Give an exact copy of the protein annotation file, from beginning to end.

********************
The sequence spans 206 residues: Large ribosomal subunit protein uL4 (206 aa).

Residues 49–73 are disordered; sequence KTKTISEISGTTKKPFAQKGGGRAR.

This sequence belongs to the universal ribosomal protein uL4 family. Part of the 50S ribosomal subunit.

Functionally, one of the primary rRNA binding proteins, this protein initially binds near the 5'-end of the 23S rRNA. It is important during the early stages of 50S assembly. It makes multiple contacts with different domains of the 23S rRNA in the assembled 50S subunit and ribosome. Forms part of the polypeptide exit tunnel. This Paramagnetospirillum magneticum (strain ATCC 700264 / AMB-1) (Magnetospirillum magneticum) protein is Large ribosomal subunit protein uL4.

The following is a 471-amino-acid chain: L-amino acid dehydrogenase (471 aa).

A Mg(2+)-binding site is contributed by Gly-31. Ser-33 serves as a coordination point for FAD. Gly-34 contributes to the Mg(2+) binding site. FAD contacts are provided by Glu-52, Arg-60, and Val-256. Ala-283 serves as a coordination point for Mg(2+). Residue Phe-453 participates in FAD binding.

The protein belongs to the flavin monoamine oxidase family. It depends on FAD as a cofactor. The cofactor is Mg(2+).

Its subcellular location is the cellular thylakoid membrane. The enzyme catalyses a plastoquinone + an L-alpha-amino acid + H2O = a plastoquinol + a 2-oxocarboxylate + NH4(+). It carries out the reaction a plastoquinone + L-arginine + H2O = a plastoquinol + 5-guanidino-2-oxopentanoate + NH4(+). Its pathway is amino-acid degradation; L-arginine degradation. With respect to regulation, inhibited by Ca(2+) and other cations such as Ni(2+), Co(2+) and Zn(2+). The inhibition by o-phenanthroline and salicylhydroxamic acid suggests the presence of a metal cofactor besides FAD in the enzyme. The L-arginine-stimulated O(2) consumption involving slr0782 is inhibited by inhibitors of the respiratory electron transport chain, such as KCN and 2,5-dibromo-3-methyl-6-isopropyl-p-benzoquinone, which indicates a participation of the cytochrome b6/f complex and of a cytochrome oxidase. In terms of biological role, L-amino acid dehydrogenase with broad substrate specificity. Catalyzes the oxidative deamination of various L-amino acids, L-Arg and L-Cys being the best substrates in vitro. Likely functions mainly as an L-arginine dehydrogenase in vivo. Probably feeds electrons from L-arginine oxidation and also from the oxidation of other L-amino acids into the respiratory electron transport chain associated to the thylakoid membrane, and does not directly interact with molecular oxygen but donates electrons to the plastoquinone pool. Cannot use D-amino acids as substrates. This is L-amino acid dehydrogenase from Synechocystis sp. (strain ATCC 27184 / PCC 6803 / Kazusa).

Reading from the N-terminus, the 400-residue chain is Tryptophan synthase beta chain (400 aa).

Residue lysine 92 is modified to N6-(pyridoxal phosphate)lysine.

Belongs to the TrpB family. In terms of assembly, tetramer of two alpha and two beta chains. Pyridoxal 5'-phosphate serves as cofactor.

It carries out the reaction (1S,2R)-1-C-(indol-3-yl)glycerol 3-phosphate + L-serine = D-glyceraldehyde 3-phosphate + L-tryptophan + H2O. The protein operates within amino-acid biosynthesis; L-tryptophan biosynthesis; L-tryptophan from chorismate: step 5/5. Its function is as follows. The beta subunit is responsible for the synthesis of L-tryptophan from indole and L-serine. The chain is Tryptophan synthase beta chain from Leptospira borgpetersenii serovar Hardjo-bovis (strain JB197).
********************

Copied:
The sequence spans 206 residues: Large ribosomal subunit protein uL4 (206 aa).

Residues 49–73 are disordered; sequence KTKTISEISGTTKKPFAQKGGGRAR.

This sequence belongs to the universal ribosomal protein uL4 family. Part of the 50S ribosomal subunit.

Functionally, one of the primary rRNA binding proteins, this protein initially binds near the 5'-end of the 23S rRNA. It is important during the early stages of 50S assembly. It makes multiple contacts with different domains of the 23S rRNA in the assembled 50S subunit and ribosome. Forms part of the polypeptide exit tunnel. This Paramagnetospirillum magneticum (strain ATCC 700264 / AMB-1) (Magnetospirillum magneticum) protein is Large ribosomal subunit protein uL4.

The following is a 471-amino-acid chain: L-amino acid dehydrogenase (471 aa).

A Mg(2+)-binding site is contributed by Gly-31. Ser-33 serves as a coordination point for FAD. Gly-34 contributes to the Mg(2+) binding site. FAD contacts are provided by Glu-52, Arg-60, and Val-256. Ala-283 serves as a coordination point for Mg(2+). Residue Phe-453 participates in FAD binding.

The protein belongs to the flavin monoamine oxidase family. It depends on FAD as a cofactor. The cofactor is Mg(2+).

Its subcellular location is the cellular thylakoid membrane. The enzyme catalyses a plastoquinone + an L-alpha-amino acid + H2O = a plastoquinol + a 2-oxocarboxylate + NH4(+). It carries out the reaction a plastoquinone + L-arginine + H2O = a plastoquinol + 5-guanidino-2-oxopentanoate + NH4(+). Its pathway is amino-acid degradation; L-arginine degradation. With respect to regulation, inhibited by Ca(2+) and other cations such as Ni(2+), Co(2+) and Zn(2+). The inhibition by o-phenanthroline and salicylhydroxamic acid suggests the presence of a metal cofactor besides FAD in the enzyme. The L-arginine-stimulated O(2) consumption involving slr0782 is inhibited by inhibitors of the respiratory electron transport chain, such as KCN and 2,5-dibromo-3-methyl-6-isopropyl-p-benzoquinone, which indicates a participation of the cytochrome b6/f complex and of a cytochrome oxidase. In terms of biological role, L-amino acid dehydrogenase with broad substrate specificity. Catalyzes the oxidative deamination of various L-amino acids, L-Arg and L-Cys being the best substrates in vitro. Likely functions mainly as an L-arginine dehydrogenase in vivo. Probably feeds electrons from L-arginine oxidation and also from the oxidation of other L-amino acids into the respiratory electron transport chain associated to the thylakoid membrane, and does not directly interact with molecular oxygen but donates electrons to the plastoquinone pool. Cannot use D-amino acids as substrates. This is L-amino acid dehydrogenase from Synechocystis sp. (strain ATCC 27184 / PCC 6803 / Kazusa).

Reading from the N-terminus, the 400-residue chain is Tryptophan synthase beta chain (400 aa).

Residue lysine 92 is modified to N6-(pyridoxal phosphate)lysine.

Belongs to the TrpB family. In terms of assembly, tetramer of two alpha and two beta chains. Pyridoxal 5'-phosphate serves as cofactor.

It carries out the reaction (1S,2R)-1-C-(indol-3-yl)glycerol 3-phosphate + L-serine = D-glyceraldehyde 3-phosphate + L-tryptophan + H2O. The protein operates within amino-acid biosynthesis; L-tryptophan biosynthesis; L-tryptophan from chorismate: step 5/5. Its function is as follows. The beta subunit is responsible for the synthesis of L-tryptophan from indole and L-serine. The chain is Tryptophan synthase beta chain from Leptospira borgpetersenii serovar Hardjo-bovis (strain JB197).